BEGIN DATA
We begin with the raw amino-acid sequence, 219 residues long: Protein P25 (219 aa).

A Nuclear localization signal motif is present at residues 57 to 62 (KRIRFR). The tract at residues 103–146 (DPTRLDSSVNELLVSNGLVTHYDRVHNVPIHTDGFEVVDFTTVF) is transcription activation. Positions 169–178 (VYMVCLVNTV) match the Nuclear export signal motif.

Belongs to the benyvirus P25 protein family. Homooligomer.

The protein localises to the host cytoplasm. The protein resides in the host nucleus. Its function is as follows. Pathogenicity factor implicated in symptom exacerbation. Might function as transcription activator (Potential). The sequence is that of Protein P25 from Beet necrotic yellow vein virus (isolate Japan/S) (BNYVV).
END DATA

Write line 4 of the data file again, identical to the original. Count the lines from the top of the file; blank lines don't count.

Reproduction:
The protein localises to the host cytoplasm. The protein resides in the host nucleus. Its function is as follows. Pathogenicity factor implicated in symptom exacerbation. Might function as transcription activator (Potential). The sequence is that of Protein P25 from Beet necrotic yellow vein virus (isolate Japan/S) (BNYVV).